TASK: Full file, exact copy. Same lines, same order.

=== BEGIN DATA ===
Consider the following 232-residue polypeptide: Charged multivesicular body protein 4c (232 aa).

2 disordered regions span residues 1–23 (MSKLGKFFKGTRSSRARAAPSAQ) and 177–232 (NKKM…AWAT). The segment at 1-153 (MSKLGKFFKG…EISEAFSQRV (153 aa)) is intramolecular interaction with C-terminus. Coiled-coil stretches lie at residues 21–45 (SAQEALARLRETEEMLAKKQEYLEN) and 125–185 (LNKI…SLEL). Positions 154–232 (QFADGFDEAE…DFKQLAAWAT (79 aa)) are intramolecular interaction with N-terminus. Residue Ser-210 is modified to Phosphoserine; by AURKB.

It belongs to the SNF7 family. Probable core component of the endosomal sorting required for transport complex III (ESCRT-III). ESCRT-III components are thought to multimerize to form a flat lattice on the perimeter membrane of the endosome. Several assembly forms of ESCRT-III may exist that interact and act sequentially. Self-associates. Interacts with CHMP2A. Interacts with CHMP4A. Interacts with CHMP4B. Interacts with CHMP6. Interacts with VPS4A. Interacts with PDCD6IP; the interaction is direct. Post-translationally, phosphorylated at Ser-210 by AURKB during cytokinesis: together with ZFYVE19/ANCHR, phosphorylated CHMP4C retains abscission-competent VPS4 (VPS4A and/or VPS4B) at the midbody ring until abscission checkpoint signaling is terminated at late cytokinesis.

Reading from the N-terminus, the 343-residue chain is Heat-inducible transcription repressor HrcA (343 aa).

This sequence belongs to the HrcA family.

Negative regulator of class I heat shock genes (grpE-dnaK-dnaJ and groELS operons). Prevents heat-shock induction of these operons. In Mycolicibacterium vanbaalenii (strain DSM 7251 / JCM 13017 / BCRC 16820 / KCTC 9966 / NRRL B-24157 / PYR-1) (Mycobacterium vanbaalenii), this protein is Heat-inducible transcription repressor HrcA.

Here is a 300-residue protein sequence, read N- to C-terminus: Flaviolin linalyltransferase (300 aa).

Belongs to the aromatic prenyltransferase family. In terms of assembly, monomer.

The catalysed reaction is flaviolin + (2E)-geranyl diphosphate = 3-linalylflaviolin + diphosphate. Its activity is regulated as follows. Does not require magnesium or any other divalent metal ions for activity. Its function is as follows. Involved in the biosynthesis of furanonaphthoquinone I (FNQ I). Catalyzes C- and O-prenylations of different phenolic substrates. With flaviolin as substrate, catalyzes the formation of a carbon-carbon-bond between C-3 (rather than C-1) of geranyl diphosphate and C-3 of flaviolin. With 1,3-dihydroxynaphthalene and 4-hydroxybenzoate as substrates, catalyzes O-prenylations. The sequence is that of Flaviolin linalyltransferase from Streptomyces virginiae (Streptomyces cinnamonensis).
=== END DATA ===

Consider the following 232-residue polypeptide: Charged multivesicular body protein 4c (232 aa).

2 disordered regions span residues 1–23 (MSKLGKFFKGTRSSRARAAPSAQ) and 177–232 (NKKM…AWAT). The segment at 1-153 (MSKLGKFFKG…EISEAFSQRV (153 aa)) is intramolecular interaction with C-terminus. Coiled-coil stretches lie at residues 21–45 (SAQEALARLRETEEMLAKKQEYLEN) and 125–185 (LNKI…SLEL). Positions 154–232 (QFADGFDEAE…DFKQLAAWAT (79 aa)) are intramolecular interaction with N-terminus. Residue Ser-210 is modified to Phosphoserine; by AURKB.

It belongs to the SNF7 family. Probable core component of the endosomal sorting required for transport complex III (ESCRT-III). ESCRT-III components are thought to multimerize to form a flat lattice on the perimeter membrane of the endosome. Several assembly forms of ESCRT-III may exist that interact and act sequentially. Self-associates. Interacts with CHMP2A. Interacts with CHMP4A. Interacts with CHMP4B. Interacts with CHMP6. Interacts with VPS4A. Interacts with PDCD6IP; the interaction is direct. Post-translationally, phosphorylated at Ser-210 by AURKB during cytokinesis: together with ZFYVE19/ANCHR, phosphorylated CHMP4C retains abscission-competent VPS4 (VPS4A and/or VPS4B) at the midbody ring until abscission checkpoint signaling is terminated at late cytokinesis.

Reading from the N-terminus, the 343-residue chain is Heat-inducible transcription repressor HrcA (343 aa).

This sequence belongs to the HrcA family.

Negative regulator of class I heat shock genes (grpE-dnaK-dnaJ and groELS operons). Prevents heat-shock induction of these operons. In Mycolicibacterium vanbaalenii (strain DSM 7251 / JCM 13017 / BCRC 16820 / KCTC 9966 / NRRL B-24157 / PYR-1) (Mycobacterium vanbaalenii), this protein is Heat-inducible transcription repressor HrcA.

Here is a 300-residue protein sequence, read N- to C-terminus: Flaviolin linalyltransferase (300 aa).

Belongs to the aromatic prenyltransferase family. In terms of assembly, monomer.

The catalysed reaction is flaviolin + (2E)-geranyl diphosphate = 3-linalylflaviolin + diphosphate. Its activity is regulated as follows. Does not require magnesium or any other divalent metal ions for activity. Its function is as follows. Involved in the biosynthesis of furanonaphthoquinone I (FNQ I). Catalyzes C- and O-prenylations of different phenolic substrates. With flaviolin as substrate, catalyzes the formation of a carbon-carbon-bond between C-3 (rather than C-1) of geranyl diphosphate and C-3 of flaviolin. With 1,3-dihydroxynaphthalene and 4-hydroxybenzoate as substrates, catalyzes O-prenylations. The sequence is that of Flaviolin linalyltransferase from Streptomyces virginiae (Streptomyces cinnamonensis).